“This is the way the world ends; not with a bang or a whimper, but with zombies breaking down the back door.” - Amanda Hocking, Hollowland
Zombies, and What to Do About Them
Statistics show that the average human will experience three disasters over the course of a typical lifetime, with ‘disaster’ defined as any event which disrupts the entire community simultaneously. When dealing with disaster, it’s important to consider the impact of zombies upon the situation. There are two kinds of zombies, and it’s essential to be able to distinguish between the two types in order to know how to deal with them effectively.
There are the temporary zombies, who have been zombified by circumstances not of their own choosing, and who will stop being zombies and start being human again as soon as circumstances change; and there are permanent zombies, who chose to be zombies of their own free will and who have made it their life path. Temporary zombies are merely a burden, but permanent zombies can be a threat.
Temporary zombies have had zombiehood foisted upon them against their will; they had no intentions of becoming a zombie and would very much like to stop being one and go back to being a normal human being. This is the person with a blank stare, numb fingers, and a tendency to mumble, stumble, and moan. Bloody, battered, and bruised, they may be screaming and hysterical, or helpless and semi-comatose. They are shell shocked and shivering. They suffer from insomnia and sleep deprivation, and when they do sleep, they have nightmares. These zombies are not a danger to themselves as true zombies are, but they are a burden for whoever cares for them, since they are unable to care for themselves. Left on their own, they often die. When cared for, they quickly revert to their normal state of humanity.
This is the person who, after Katrina, raced to the roof of their house barely ahead of the rising waters, watched as their home flooded, their possessions floated away; spent days without phone, food, water, or medications while waiting for rescue; they have no idea what has become of their family or their neighbors or their pets; they are frenzied with worry and overwhelmed by exhaustion. During any sort of disaster, they may be mentally ill and without their medication, or an alcoholic suffering from sudden involuntary withdrawal, or a diabetic in a coma. Want to create an instant zombie? Take a perfectly normal pack-a-day smoker, subject them to a few days of intense stress followed by a few days without cigarettes, and you’ll have an irritable, unpredictable, temporary zombie on your hands in no time flat.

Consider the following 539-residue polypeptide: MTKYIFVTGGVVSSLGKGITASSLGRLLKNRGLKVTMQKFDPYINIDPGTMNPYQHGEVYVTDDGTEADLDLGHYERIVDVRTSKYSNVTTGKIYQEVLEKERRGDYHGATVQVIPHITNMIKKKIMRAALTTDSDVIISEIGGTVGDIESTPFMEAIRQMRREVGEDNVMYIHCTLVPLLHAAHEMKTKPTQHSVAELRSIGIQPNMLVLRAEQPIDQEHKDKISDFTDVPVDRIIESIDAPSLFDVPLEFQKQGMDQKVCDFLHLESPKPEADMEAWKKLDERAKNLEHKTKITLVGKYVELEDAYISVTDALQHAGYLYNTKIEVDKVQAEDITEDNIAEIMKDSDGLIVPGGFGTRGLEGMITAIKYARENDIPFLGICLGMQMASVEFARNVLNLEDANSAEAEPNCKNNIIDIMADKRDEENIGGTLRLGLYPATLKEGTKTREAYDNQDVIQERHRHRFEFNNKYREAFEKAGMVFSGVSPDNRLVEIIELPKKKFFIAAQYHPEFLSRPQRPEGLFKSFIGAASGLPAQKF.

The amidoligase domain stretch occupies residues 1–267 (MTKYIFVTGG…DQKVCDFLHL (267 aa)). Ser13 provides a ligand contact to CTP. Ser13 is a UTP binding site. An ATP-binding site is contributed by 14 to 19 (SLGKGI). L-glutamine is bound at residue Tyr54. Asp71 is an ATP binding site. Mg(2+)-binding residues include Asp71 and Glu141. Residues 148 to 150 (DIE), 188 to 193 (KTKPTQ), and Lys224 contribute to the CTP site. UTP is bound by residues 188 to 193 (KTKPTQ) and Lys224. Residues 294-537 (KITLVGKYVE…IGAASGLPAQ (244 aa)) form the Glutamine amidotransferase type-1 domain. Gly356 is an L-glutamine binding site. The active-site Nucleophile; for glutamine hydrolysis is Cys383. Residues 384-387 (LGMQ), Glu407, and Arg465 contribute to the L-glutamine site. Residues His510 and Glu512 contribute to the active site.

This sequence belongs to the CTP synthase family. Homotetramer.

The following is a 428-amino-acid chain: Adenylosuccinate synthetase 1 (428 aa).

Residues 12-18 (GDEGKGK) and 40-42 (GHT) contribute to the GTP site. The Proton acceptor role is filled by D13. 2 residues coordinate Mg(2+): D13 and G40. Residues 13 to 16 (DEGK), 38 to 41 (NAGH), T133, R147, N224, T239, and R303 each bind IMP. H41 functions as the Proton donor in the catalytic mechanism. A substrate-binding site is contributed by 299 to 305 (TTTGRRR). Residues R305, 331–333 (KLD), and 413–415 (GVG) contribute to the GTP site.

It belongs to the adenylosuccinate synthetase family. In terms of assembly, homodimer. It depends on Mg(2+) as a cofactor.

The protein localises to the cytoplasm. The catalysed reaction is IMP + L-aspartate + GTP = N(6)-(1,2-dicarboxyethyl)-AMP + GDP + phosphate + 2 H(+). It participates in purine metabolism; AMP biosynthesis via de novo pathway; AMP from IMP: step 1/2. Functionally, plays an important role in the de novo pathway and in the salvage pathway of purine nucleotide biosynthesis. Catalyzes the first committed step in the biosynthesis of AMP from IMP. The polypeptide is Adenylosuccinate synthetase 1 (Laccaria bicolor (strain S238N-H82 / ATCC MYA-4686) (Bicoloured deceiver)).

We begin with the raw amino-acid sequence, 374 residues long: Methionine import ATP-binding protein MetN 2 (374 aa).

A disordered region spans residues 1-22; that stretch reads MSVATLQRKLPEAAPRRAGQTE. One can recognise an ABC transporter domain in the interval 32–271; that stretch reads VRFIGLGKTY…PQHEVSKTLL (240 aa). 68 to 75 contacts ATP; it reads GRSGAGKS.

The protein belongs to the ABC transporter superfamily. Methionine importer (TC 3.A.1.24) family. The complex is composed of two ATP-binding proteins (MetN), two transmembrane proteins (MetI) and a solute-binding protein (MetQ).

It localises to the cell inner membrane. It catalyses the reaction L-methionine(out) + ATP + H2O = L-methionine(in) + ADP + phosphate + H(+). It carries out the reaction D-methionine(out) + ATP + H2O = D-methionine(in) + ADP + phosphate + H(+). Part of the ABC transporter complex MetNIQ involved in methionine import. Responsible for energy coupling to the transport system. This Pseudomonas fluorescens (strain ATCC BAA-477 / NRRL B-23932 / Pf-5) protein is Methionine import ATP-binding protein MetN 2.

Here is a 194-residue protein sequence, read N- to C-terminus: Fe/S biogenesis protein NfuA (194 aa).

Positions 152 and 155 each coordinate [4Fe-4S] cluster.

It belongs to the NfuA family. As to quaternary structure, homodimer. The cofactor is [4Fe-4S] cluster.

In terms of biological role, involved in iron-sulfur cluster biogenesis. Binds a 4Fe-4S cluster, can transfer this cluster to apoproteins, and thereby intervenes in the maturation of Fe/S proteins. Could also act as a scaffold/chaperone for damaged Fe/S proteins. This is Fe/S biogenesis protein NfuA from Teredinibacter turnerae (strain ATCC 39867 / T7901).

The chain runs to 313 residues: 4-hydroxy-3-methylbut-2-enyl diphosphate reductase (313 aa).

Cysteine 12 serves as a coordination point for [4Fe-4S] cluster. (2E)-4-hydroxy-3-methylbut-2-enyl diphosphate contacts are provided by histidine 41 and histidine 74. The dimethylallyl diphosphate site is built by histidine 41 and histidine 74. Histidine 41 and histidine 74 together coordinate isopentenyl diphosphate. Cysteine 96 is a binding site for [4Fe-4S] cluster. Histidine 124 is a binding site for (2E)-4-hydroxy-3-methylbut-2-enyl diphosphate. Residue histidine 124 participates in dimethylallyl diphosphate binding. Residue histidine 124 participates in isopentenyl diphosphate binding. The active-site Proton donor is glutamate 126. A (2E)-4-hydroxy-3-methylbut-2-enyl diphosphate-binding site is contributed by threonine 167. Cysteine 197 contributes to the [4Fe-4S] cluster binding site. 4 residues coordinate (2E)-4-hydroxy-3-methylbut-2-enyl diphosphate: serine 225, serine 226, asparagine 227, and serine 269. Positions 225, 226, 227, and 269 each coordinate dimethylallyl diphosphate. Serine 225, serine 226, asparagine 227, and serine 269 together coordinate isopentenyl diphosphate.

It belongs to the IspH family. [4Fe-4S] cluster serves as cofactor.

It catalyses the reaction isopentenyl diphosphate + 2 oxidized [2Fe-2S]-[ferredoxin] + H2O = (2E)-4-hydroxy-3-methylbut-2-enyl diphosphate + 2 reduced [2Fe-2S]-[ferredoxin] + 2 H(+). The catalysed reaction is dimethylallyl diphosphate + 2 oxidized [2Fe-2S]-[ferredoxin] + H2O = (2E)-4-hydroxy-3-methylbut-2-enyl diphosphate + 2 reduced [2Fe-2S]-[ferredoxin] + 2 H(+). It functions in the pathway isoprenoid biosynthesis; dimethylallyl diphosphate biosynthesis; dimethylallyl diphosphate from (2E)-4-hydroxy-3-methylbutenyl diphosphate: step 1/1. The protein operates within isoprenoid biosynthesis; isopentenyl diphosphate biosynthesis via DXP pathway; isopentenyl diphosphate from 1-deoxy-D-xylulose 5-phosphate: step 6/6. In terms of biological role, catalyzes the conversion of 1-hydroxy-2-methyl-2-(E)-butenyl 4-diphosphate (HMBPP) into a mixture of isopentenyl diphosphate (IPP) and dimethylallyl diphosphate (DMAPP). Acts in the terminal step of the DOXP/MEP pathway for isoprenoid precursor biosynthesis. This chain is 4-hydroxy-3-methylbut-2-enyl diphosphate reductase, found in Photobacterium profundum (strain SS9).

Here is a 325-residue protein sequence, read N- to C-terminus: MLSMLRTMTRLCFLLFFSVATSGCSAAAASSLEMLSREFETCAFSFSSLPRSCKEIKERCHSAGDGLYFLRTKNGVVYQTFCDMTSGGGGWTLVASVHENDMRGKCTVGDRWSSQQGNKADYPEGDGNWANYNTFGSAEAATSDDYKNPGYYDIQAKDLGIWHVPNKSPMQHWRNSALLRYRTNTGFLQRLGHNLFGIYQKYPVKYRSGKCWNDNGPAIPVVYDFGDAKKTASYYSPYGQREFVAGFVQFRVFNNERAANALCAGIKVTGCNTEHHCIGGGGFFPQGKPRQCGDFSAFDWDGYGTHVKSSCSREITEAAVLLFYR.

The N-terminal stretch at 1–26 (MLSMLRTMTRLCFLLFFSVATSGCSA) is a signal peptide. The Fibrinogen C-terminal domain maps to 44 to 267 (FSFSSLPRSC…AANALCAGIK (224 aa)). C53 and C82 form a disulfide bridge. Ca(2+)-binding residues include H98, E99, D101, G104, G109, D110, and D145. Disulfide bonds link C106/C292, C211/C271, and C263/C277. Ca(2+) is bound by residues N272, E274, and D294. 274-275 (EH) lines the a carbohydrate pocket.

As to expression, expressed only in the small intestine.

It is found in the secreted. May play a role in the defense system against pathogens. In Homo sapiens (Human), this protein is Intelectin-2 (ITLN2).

Permanent zombies are far more threatening than temporary zombies because they voluntarily chose zombiehood as a way of life far in advance of any disaster. The most common true-to-life zombie (or, I suppose, true-to-death zombie) is the all-American meth addict. There’s nothing like an addiction to methamphetimines to addle the brain and ruin the body. Consider the similarities between meth addicts and zombies: their skin is deteriorating and their teeth are falling out; their thought patterns are disrupted; they exhibit decidedly anti-social behavior; and they inflict injury on themselves and those around them without compunction. And this is how they are when everything is fine and normal and the situation is all hunky-dory. Now throw a meth addict into the middle of a disaster without a fix. When disaster strikes and difficulties arise, the situation is bound to rouse this kind of zombie from their hiding places, flushing them like rats from their dark holes into the blinding glare of reality, which they are ill suited to survive. They are at a decided disadvantage, because normal non-zombie people only have to deal with the disaster; but an addict must deal with the disaster on top of handling the sudden cold-turkey withdrawal of their fix. This makes them less able to cope, less likely to recover, and more likely to do additional damage to themselves and to others. It also makes them more difficult to handle. They can do a lot of harm on their way out. Zombies are dangerous that way. They do not easily revert to humanity even under the best of circumstances, and certainly not well at all when times are tough.